Around £16.6 billion worth of mortgages were advanced to borrowers in August, marking a 28% increase on the same period in 2012, the Council of Mortgage Lenders (CML) said.
The estimate for August marks only a slight drop on the £16.7 billion worth of mortgages advanced in July, which was the highest figure seen since October 2008.
There have been more encouraging signs of renewed confidence in the UK housing market , with figures for last month showing mortgage lending was at its highest for five years.
The Council of Mortgage Lenders revealed lending rose to more than £16 billion in July - up 12 percent on the previous month.
Consumer Editor Chris Choi reports:
The mortgage figures released today, which showed that lenders enjoyed their strongest month since October 2008, are the latest numbers that point to a housing market revival.
- Last week, a report by the Council of Mortgage Lenders showed that first-time buyers have risen to the highest levels since 2007.
- House prices are rising at their fastest rate since 2006, according to the Royal Institution of Chartered Surveyors.
- Asking prices on flats have also reached an all-time high, property search website Rightmove reported yesterday.
- They also found that prices in London are up by 10% compared with a year ago as confidence flows back into the market.
An improvement in sentiment and activity continues to show in the UK housing and mortgage markets, with a more positive picture also starting to emerge in the economy.
Our forward estimate of gross mortgage lending in July reinforces a growing evidence base of a strengthening in the housing and mortgage markets.
The total gross mortgage lending in July increased to £16.6 billion - a rise of 12% from the previous month, according to figures released by the Council of Mortgage Lenders.
The figures also represent a 29% increase from July last year and is the highest monthly estimate since October 2008.
Young people trapped by high property prices face having to save for up to 30 years before they can afford a deposit on their first home, a charity warned.
Independent research commissioned by housing charity Shelter shows that people in their 20s have become locked out of home ownership, meaning a generation will be stuck renting for longer.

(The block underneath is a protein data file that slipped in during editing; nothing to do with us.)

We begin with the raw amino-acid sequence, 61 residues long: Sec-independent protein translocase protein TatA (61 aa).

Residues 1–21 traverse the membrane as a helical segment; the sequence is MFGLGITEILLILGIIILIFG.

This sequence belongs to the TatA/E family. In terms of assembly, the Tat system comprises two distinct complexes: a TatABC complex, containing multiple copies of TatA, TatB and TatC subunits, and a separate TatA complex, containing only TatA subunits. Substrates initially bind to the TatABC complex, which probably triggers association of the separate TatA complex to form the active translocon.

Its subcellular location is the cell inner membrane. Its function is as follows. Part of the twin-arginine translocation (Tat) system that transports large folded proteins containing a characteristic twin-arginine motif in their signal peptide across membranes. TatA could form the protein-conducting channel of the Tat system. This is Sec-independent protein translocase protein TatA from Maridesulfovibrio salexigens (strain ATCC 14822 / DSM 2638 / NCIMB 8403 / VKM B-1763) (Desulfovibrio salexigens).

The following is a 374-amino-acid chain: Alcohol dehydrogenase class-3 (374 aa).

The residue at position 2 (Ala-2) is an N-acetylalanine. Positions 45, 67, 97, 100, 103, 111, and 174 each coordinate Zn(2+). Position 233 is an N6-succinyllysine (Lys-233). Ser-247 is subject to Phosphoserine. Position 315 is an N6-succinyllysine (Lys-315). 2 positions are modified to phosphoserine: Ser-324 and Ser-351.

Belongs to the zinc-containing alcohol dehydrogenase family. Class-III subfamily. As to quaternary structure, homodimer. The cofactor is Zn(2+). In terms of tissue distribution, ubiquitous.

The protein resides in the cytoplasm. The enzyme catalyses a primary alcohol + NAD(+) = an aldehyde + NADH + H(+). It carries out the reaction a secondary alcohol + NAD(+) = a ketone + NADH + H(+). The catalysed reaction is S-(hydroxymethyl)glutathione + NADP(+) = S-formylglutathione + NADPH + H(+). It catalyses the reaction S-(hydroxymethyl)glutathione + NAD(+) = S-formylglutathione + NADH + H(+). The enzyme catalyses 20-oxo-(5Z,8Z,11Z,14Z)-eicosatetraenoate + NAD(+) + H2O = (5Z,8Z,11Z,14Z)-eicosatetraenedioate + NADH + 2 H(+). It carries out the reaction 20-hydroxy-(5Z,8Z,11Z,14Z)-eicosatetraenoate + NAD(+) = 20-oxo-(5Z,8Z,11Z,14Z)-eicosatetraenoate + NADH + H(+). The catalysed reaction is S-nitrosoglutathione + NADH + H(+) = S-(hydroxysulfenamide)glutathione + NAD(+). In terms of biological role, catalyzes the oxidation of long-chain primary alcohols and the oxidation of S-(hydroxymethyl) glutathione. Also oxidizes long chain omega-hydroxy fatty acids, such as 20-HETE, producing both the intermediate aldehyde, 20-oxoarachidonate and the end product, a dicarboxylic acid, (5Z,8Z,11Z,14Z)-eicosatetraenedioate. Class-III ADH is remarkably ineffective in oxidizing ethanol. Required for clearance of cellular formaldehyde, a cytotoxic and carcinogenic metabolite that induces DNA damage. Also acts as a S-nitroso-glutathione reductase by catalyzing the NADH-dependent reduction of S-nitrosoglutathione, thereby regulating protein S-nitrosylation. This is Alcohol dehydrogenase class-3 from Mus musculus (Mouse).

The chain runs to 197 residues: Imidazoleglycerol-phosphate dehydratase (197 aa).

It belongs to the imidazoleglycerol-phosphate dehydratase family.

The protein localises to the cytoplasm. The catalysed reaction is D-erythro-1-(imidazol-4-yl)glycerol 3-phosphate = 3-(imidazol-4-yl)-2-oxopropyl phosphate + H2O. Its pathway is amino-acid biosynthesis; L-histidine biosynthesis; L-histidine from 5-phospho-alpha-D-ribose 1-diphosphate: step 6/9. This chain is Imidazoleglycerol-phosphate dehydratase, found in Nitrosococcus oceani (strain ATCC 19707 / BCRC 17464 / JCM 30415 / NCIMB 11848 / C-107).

The study looked at earnings, house prices, rents and spending on essentials in local authorities across the country to show the extent of the challenge faced by households wanting to save a deposit to buy a home in their area.
New figures, released today, has shown first-time buyer mortgage lending has dipped for the first time since the start of the year.
Some 19,400 loans worth £2.5 billion were taken out by first-time buyers in April, a 1% decrease on the previous month, according to Council of Mortgage Lenders (CML) figures.
This marked the first drop in first-time buyer numbers since January.
Despite the recent pause, activity among first-time buyers in the first four months of the year has been stronger than during the same period a year ago, with 11% more loans advanced, the CML said.
House prices have recorded their strongest year-on-year growth in 18 months, in further signs that the market is gathering momentum, Nationwide has reported.
House prices are now 1.1% higher than they were a year ago reaching £167,912 on average, the building society said.
The prices have been boosted by a sharp increase in the number of mortgages on the market, partly as a result of the government's Funding for Lending scheme, which has given lenders access to cheap finance to help borrowers.
Other government schemes like NewBuy and Help to Buy have also helped by giving people with smaller deposits a helping hand.
Age UK's charity director general has called for banks and building societies to lift "arbitrary age limits on loans" after a financial regulator warned that up to half of interest-only borrowers will not have enough money to pay their loans back.
Michelle Mitchell said that the age limits prevented older people who could afford a mortgage from extending the term of their loan.
She said: "Decisions on lending should be based on whether an individual is able to repay a loan not on an outdated vision of what it means to be older. It is also important to have access to targeted, independent advice for those older people who are experiencing difficulties."
A financial regulator warned that half of those on interest-only mortgages will not have enough money to pay their loans back.Read the full story ›